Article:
'SNL' Needs to Seriously Catch up on Diversity

Saturday Night Live is beginning its 40th season this fall and this week, SNL added five new writers to its staff: Alison Rich, Nick Rutherford, Natasha Rothwell, Streeter Seidell and Jeremy Beller. Though it feels exhausting to play the numbers game AGAIN with SNL, I have to note: though it's a positive that two of the five new writers are women, it's still a shame that only one of the five, Rothwell, is a person of color. It's an age-old story of "I'll take what I can get" with the way SNL addresses diversity, both on screen and off.

Last season, Lorne Michaels held an emergency casting in the fall to add a new black female to his cast, after being panned for starting the 39th season with five new cast members who were all white, and mostly male. Then there was Kerry Washington's episode, which she handled flawlessly, but made a satire out of SNL's serious lack of diversity by pointing attention to the fact that the show did not have a single black female cast member. That, of course, led to the addition of Sasheer Zamata (and LaKendra Tookes and Leslie Jones, two black female writers). Did it feel like progress? Yes... but it felt more so like Michaels made progress to quell an uneasy audience that had finally had enough of the conspicuous whiteness of SNL.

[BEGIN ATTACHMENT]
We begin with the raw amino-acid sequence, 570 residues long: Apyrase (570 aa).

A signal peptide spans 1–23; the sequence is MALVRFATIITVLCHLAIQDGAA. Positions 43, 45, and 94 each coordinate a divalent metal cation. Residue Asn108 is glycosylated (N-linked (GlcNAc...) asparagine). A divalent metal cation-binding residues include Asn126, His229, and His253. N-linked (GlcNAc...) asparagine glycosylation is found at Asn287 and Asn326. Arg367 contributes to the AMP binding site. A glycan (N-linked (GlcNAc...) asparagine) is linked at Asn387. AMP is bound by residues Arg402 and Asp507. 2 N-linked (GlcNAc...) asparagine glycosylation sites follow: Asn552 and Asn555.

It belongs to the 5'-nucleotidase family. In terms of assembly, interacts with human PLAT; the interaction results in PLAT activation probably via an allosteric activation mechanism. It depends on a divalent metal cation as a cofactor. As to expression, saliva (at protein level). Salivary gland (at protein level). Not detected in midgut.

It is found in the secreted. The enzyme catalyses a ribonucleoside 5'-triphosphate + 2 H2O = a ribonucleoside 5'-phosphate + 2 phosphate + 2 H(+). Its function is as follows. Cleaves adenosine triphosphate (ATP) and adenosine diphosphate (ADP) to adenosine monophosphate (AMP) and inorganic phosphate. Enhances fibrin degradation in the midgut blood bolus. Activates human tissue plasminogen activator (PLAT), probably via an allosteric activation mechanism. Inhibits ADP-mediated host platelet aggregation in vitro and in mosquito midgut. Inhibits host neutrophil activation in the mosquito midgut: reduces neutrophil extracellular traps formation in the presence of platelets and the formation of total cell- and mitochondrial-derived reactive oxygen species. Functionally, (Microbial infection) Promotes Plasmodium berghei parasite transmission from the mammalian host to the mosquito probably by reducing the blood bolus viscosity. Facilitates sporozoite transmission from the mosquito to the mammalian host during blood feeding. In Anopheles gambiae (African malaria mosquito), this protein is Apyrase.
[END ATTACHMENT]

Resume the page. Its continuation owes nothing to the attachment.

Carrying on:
And the news of adding these writers seems like a repeat performance. Natasha Rothwell, who was part of the SNL showcase held last fall to look for a new black cast member for the show, is a very talented UCB alum. But what about Asian representation on the show, or hiring a black male writer? Not to mention that the slated first host for the season is Chris Pratt, who, though I adore for his adorableness as much as the next girl, should have been a woman this time around: as Bustle's Kadeen Griffiths noted, only nine women have ever hosted the season premiere show in SNL's 40 year history.

And yes, Sarah Silverman, very much a woman, is hosting the second episode of the season. But even that kind of "progress" has the same compromised feel as the fact that Michaels only hired one black woman writer this year, and no other people of color. It's good, but it's not good enough. We shouldn't have to settle for the kind of timid diversity that SNL settles for. As singer Brandy so wisely told us once, almost doesn't count. Hopefully, with the yet unknown new cast members, the show will get a newer face, but I'm skeptical; SNL needs to get with the times, because audiences won't settle for much longer.